If you saw me Saturday, chances are high you would think I was odd – my muddy legs and dirty face would leave some questioning thoughts on my hygienic practices.
I was a Campus Carnage competitor who had undergone too many obstacles to count and more mud than I have experienced in my short life. The experience was the opportunity of a lifetime for me – the perfect challenge I could ever give myself – and I completed it. To understand my gusto for this muddy 5k obstacle course, allow me to take you back to my childhood.
I grew up obsessed with the Discovery Kid's show "Endurance." In the show, teenagers aged 13-16 compete in numerous challenges of strength. I was determined to be a part of the show and even went so far as to record an audition tape in hopes of being picked.
Even now, I am equally interested in the long-running CBS hit show "Survivor." I was so enthralled I watched half of the entire season in as little as a month. These shows attract me with the raw humanity the participants experience. They rely on their basic instincts to guide them. I took a chance at a similar experience without hesitation.
Although I competed alone, other students participated with groups or their respective fraternity or sorority. A lot of the teams showed their determination with war paint and one spirited runner was dressed as superwoman. Upon seeing her, I began to question what I had gotten myself into.
As the race was about to start and the event's founder was yelling rules to us above our excited voices, a thought struck me.
This isn't unlike the same feeling I got when I first started at the University of Tennessee as a freshman – excitement, anticipation and a little foreboding.
The flashbacks to life on Rocky Top only increased. The multiple people I met at the beginning of the race quickly reminded me of all the new people I met at orientation. One woman came up to me and introduced herself by admitting she sought someone who didn't know anyone either.
As we took off toward the first major hill, I struggled. That hill signified plenty of my own first-year struggles, including living on campus.
One incline, in particular, tested me. Halfway up, a man was seated in the dirt attempting to catch his breath. Anyone who had offered me support through my college experience flashed in my mind. I offered him some encouraging words and he gave me a high-five in thanks.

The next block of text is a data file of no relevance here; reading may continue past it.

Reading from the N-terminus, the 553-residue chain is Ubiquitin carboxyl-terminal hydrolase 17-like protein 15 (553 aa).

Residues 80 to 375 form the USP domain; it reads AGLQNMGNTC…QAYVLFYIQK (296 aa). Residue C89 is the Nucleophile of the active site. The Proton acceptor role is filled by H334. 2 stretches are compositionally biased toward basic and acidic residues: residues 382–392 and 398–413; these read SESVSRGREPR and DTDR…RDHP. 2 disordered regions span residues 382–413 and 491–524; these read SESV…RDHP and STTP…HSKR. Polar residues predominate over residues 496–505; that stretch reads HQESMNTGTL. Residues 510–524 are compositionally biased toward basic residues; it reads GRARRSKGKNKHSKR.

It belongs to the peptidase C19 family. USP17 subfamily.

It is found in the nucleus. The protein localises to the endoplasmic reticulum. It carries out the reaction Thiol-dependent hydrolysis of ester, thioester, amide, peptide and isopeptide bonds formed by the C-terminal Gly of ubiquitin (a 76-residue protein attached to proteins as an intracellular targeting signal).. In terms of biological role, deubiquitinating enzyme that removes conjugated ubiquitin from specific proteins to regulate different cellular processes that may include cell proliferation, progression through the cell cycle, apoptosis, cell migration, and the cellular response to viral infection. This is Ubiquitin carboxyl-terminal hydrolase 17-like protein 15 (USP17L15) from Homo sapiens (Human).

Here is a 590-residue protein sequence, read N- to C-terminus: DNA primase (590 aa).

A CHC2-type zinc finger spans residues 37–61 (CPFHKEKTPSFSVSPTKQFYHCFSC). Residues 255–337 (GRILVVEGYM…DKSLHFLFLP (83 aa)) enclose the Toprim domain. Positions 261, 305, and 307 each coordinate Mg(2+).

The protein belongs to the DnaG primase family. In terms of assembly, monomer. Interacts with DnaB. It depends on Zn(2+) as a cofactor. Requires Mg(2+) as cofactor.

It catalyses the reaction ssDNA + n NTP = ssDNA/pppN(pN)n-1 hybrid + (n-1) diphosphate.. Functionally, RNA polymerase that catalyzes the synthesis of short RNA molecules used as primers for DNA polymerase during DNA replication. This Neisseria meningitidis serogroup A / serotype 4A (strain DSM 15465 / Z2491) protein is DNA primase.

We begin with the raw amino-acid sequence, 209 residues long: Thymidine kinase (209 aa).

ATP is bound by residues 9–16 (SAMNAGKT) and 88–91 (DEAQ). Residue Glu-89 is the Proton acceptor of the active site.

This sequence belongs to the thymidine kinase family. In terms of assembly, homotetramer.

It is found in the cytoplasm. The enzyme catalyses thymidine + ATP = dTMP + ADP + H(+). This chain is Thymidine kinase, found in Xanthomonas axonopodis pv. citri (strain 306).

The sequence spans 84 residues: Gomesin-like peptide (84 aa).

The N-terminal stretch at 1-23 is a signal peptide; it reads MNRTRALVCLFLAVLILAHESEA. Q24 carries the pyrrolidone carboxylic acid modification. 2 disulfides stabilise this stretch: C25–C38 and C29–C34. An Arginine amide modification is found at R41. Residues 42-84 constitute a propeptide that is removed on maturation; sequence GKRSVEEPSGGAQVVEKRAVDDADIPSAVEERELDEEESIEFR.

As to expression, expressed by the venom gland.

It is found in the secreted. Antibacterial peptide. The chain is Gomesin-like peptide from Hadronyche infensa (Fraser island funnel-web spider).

Through the muddy waters and under trip wires we went. Military men and women shouted encouragement to do real crawls through the mud.
Toward the end of the course a blue tarp glistened in the sun. As I jogged closer, I found the source of its shine to be vegetable oil. Simple slide. No problem, I thought – negative.
The surprising burn I received prompted me to quickly turn on my back then flip over into a roll, pop up and sprint to an eight-foot high wall.
At the obstacle's end, we had to load a cement block in a circle then circle back around in a jog.
Throwing that weight down brought to mind plenty of the loads that had been lifted from my shoulders during college, from studying pressures to personal struggles I have overcome.
With the finish line in sight, I sprinted to it ready to finish with pride.
The Volunteer Vengeance course meant more than just the raw humanity I had expected of it before. It was a piece of my college experience that reflected inner struggles in a physical sense. Despite not winning the $1,000 prize or any reward, knowing that I demonstrated a determined will is enough.
I didn't get to shake Jeff Probst's hand, but I did display the grit of a "Survivor" contestant.
Now I'm on to the next finish line I will conquer: college graduation.
Rebecca Butcher is a junior in journalism and electronic media. She can be reached at firstname.lastname@example.org.